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How to use the videofluoroscopy swallow study in paediatric practice
  1. Gemma Batchelor1,
  2. Ben McNaughten1,
  3. Thomas Bourke1,2,
  4. Julie Dick1,
  5. Claire Leonard1,
  6. Andrew Thompson1
  1. 1 Royal Belfast Hospital for Sick Children, Belfast, UK
  2. 2 Centre for Medical Education, Queen’s University Belfast, Belfast, UK
  1. Correspondence to Dr Gemma Batchelor, Royal Belfast Hospital for Sick Children, Belfast BT12 6BA, UK; g.batchelor{at}


In paediatric practice feeding, eating, drinking and swallowing difficulties are present in up to 1% of children. Dysphagia is any disruption to the swallow sequence that results in compromise to the safety, efficiency or adequacy of nutritional intake. Swallowing difficulties may lead to pharyngeal aspiration, respiratory compromise or poor nutritional intake. It causes sensory and motor dysfunction impacting on a child’s ability to experience normal feeding. Incoordination can result in oral pharyngeal aspiration where fluid or food is misdirected and enters the airway, or choking where food physically blocks the airway The incidence is much higher in some clinical populations, including children with neuromuscular disease, traumatic brain injury and airway malformations. The prevalence of dysphagia and aspiration-related disease is increasing secondary to the better survival of children with highly complex medical and surgical needs. This article aims to outline the indications for performing videofluoroscopy swallow (VFS). This includes the technical aspects of the study, how to interrupt a VFS report and some of the limitations to the study.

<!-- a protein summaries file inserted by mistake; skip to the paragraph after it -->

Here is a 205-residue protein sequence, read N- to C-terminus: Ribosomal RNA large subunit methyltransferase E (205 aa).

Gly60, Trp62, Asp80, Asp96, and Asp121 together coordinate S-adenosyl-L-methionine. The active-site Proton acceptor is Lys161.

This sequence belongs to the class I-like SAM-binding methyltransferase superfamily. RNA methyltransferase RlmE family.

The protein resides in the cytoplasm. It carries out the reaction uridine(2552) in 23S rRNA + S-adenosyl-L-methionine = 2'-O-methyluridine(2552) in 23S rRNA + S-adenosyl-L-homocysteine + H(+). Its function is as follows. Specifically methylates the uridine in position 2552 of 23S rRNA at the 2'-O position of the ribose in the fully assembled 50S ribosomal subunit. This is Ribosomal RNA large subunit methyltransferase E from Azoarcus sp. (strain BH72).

• imaging
  • general paediatrics
  • aspiration
  • dysphagia
  • videofluroscopy

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  • Contributors GB and JD wrote the initial draft, and was reviewed and edited by BM, TB, CL and AT. All authors agreed on the final draft prior to submission.

  • Funding The authors have not declared a specific grant for this research from any funding agency in the public, commercial or not-for-profit sectors.

  • Competing interests None declared.

  • Patient consent Not required.

  • Provenance and peer review Commissioned; externally peer reviewed.